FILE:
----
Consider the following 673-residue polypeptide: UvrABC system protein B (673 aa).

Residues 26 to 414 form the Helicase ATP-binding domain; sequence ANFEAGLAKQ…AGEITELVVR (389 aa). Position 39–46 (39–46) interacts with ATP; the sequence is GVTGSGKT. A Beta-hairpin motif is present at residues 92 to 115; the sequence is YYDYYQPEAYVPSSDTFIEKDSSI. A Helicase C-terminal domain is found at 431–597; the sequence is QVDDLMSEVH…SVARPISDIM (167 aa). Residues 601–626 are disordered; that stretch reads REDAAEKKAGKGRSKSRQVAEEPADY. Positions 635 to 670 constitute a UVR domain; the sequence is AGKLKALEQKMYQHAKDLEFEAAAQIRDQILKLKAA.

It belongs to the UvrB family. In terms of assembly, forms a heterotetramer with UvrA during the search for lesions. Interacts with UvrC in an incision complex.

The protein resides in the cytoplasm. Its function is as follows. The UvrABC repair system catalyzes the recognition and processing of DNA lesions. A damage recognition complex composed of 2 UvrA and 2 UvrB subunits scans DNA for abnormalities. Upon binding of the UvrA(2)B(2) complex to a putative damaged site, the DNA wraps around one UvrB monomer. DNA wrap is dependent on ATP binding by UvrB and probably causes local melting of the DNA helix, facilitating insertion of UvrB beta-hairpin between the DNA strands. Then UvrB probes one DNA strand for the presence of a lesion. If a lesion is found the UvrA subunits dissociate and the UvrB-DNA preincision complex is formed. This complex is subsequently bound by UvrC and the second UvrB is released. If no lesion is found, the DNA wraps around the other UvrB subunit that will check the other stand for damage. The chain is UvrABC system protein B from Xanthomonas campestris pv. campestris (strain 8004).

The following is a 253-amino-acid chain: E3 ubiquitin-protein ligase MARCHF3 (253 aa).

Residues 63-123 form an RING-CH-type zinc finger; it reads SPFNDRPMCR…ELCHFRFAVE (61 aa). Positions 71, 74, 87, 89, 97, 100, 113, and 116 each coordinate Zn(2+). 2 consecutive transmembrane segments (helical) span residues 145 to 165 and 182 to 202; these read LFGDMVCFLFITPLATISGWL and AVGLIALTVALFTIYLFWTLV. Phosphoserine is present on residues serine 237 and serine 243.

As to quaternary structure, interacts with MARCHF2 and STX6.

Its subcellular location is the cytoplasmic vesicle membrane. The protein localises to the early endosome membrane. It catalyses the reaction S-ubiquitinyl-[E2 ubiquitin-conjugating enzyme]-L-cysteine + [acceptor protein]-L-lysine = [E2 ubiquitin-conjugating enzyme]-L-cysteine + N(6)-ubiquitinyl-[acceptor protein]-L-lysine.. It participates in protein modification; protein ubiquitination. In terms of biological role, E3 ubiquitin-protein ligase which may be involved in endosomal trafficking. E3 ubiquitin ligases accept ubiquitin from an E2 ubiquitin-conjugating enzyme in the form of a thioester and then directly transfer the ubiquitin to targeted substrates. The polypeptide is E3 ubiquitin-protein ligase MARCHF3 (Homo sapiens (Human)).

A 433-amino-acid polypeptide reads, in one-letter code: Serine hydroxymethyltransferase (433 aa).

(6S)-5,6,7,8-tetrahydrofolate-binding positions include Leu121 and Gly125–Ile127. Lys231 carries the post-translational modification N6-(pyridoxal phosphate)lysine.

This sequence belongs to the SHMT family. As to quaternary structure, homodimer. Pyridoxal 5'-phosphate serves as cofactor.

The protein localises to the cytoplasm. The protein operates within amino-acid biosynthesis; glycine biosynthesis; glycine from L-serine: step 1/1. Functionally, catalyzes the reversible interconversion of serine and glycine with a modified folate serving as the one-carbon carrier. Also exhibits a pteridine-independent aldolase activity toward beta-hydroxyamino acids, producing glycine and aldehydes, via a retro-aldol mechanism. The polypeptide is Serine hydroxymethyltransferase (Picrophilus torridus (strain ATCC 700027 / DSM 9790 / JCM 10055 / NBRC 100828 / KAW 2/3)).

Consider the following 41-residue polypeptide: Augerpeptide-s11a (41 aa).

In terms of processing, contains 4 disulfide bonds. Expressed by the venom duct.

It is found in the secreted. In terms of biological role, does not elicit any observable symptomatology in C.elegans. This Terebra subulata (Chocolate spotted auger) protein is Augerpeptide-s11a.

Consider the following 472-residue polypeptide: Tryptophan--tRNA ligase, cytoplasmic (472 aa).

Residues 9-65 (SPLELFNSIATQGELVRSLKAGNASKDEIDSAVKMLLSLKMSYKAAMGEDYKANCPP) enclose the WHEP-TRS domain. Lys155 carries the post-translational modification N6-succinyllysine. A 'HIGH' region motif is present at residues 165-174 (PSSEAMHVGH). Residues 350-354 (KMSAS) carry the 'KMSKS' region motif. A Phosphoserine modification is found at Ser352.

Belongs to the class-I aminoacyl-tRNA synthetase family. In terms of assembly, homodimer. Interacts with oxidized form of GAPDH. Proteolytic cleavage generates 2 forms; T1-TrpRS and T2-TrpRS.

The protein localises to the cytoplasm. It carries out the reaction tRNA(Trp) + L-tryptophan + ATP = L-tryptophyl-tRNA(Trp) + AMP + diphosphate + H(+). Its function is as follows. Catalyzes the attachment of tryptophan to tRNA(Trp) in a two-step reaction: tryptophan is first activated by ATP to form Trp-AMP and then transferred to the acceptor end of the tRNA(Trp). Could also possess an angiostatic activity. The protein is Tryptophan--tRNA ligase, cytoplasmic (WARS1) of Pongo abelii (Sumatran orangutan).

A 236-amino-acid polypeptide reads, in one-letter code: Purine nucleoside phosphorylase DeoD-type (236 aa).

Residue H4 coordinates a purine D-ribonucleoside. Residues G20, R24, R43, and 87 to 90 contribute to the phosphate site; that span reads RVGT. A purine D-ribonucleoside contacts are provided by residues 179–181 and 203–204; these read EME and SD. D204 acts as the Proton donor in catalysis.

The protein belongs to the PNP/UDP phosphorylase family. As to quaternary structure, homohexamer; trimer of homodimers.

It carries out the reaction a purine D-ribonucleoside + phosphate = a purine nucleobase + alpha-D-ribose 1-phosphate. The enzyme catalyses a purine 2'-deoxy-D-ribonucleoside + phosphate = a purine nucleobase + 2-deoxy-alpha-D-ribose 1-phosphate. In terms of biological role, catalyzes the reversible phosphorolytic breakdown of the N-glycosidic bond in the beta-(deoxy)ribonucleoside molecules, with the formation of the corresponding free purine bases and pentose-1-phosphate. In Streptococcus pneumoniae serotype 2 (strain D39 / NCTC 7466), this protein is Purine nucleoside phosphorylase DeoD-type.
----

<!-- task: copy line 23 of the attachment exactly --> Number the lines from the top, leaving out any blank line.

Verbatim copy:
It carries out the reaction a purine D-ribonucleoside + phosphate = a purine nucleobase + alpha-D-ribose 1-phosphate. The enzyme catalyses a purine 2'-deoxy-D-ribonucleoside + phosphate = a purine nucleobase + 2-deoxy-alpha-D-ribose 1-phosphate. In terms of biological role, catalyzes the reversible phosphorolytic breakdown of the N-glycosidic bond in the beta-(deoxy)ribonucleoside molecules, with the formation of the corresponding free purine bases and pentose-1-phosphate. In Streptococcus pneumoniae serotype 2 (strain D39 / NCTC 7466), this protein is Purine nucleoside phosphorylase DeoD-type.